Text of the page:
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Scientific Articles   |    
Early Prospective Clinical Results of a Modern Fixed-Bearing Total Ankle Arthroplasty
Karl M. Schweitzer, MD1; Samuel B. Adams, MD2; Nicholas A. Viens, MD3; Robin M. Queen, PhD4; Mark E. Easley, MD2; James K. DeOrio, MD2; James A. Nunley, MD2
1 Department of Orthopaedic Surgery, Duke University Medical Center, Box 3000, Durham, NC 27710. E-mail address: karl.schweitzer@duke.edu.
2 Department of Orthopaedic Surgery, Duke University Medical Center, Duke Medical Plaza, 4709 Creekstone Drive, Suite 200, Durham, NC 27703. E-mail address for S.B. Adams Jr.: samuel.adams@duke.edu. E-mail address for M.E. Easley: mark.e.easley@duke.edu. E-mail address for J.K. DeOrio: james.deorio@duke.edu. E-mail address for J.A. Nunley II: james.nunley@duke.edu.
3 The Steadman Clinic, 181 West Meadow Drive, Suite 400, Vail, CO 81657. E-mail address: viens001@notes.duke.edu.
4 Department of Orthopaedic Surgery, Duke University Medical Center, 102 Finch Yeager Building, DUMC 3435, Durham, NC 27710. E-mail address for R.M. Queen: robin.queen@duke.edu.
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  • Disclosure statement for author(s): PDF

Investigation performed at the Department of Orthopaedic Surgery, Duke University Medical Center, Durham, North Carolina



Disclosure: One or more of the authors received payments or services, either directly or indirectly (i.e., via his or her institution), from a third party in support of an aspect of this work. In addition, one or more of the authors, or his or her institution, has had a financial relationship, in the thirty-six months prior to submission of this work, with an entity in the biomedical arena that could be perceived to influence or have the potential to influence what is written in this work. No author has had any other relationships, or has engaged in any other activities, that could be perceived to influence or have the potential to influence what is written in this work. The complete Disclosures of Potential Conflicts of Interest submitted by authors are always provided with the online version of the article.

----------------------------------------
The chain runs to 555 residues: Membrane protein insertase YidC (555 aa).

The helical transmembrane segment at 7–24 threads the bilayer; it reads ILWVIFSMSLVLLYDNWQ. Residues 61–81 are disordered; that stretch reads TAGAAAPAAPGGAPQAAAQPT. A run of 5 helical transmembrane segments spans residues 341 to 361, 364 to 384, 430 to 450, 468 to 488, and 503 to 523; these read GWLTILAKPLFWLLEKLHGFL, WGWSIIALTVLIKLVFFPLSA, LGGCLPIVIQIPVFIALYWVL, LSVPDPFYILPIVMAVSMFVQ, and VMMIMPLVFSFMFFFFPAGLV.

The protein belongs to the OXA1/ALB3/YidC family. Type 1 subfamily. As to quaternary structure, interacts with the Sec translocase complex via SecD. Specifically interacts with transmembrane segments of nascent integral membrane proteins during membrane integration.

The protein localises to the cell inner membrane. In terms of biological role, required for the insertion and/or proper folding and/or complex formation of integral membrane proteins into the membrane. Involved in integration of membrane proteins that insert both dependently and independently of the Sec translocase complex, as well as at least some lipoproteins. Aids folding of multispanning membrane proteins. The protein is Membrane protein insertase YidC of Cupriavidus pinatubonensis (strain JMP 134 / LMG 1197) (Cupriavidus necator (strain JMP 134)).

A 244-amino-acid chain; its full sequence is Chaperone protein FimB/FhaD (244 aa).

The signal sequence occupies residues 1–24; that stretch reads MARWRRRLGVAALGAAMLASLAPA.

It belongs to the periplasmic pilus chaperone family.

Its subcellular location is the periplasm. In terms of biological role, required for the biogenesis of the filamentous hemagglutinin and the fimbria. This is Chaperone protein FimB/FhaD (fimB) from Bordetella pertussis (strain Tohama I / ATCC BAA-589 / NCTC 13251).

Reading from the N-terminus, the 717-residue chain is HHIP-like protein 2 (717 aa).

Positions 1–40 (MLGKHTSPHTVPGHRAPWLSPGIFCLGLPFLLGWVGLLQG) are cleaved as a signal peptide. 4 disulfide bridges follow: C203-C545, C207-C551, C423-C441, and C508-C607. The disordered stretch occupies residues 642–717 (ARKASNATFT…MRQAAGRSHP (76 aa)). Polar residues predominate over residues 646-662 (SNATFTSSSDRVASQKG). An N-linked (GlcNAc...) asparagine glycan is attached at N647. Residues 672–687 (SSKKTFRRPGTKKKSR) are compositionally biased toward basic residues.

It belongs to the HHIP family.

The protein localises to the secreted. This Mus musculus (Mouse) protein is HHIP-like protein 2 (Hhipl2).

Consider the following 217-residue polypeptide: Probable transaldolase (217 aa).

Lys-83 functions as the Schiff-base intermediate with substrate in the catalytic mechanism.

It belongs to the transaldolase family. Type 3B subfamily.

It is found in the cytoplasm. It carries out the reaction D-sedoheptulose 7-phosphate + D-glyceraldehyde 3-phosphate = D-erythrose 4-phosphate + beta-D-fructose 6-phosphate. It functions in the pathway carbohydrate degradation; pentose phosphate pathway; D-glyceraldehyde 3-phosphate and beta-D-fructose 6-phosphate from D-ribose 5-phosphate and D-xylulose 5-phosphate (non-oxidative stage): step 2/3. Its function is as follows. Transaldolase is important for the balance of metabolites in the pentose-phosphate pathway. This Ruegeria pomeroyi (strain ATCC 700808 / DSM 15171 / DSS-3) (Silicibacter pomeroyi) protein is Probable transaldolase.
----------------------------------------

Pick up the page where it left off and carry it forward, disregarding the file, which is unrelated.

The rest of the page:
Copyright © 2013 by The Journal of Bone and Joint Surgery, Inc.
J Bone Joint Surg Am, 2013 Jun 05;95(11):1002-1011. doi: 10.2106/JBJS.L.00555
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Abstract

Background: 

Several fixed-bearing total ankle arthroplasty systems are available in the United States. We report on the early clinical results of the largest known cohort of patients in the United States who received a Salto Talaris total ankle replacement for the treatment of end-stage arthritis of the ankle.

Methods: 

We prospectively followed sixty-seven patients with a minimum clinical follow-up of two years. Patients completed standardized assessments and underwent physical examination, functional assessment, and radiographic evaluation preoperatively and at six weeks, three months, and six months postoperatively and yearly thereafter through their most recent follow-up.

Results: 

Implant survival at a mean follow-up time of 2.8 years was 96% when metallic component revision, removal, or impending failure was used as the end point. Three patients developed aseptic loosening, and all instances involved the tibial component. One of the three patients underwent revision to another fixed-bearing total ankle arthroplasty system, one patient is awaiting revision surgery, and the third patient has remained minimally symptomatic and fully functional without additional surgery. Forty-five patients underwent at least one additional procedure at the time of the index surgery. The most common concurrent procedure performed was a deltoid ligament release (n = 21). Eight patients underwent additional surgery following the index arthroplasty, most commonly debridement for medial and/or lateral impingement (n = 4). As of the most recent follow-up, patients demonstrated significant improvement in pain scores, American Orthopaedic Foot & Ankle Society hindfoot score, and functional scores.

Conclusions: 

Early clinical results indicate that the Salto Talaris fixed-bearing total ankle arthroplasty system can provide significant improvement in pain, quality of life, and standard functional measures in patients with end-stage ankle arthritis.

Level of Evidence: 

Therapeutic Level IV. See Instructions for Authors for a complete description of levels of evidence.

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    Accreditation Statement
    These activities have been planned and implemented in accordance with the Essential Areas and policies of the Accreditation Council for Continuing Medical Education (ACCME) through the joint sponsorship of the American Academy of Orthopaedic Surgeons and The Journal of Bone and Joint Surgery, Inc. The American Academy of Orthopaedic Surgeons is accredited by the ACCME to provide continuing medical education for physicians.
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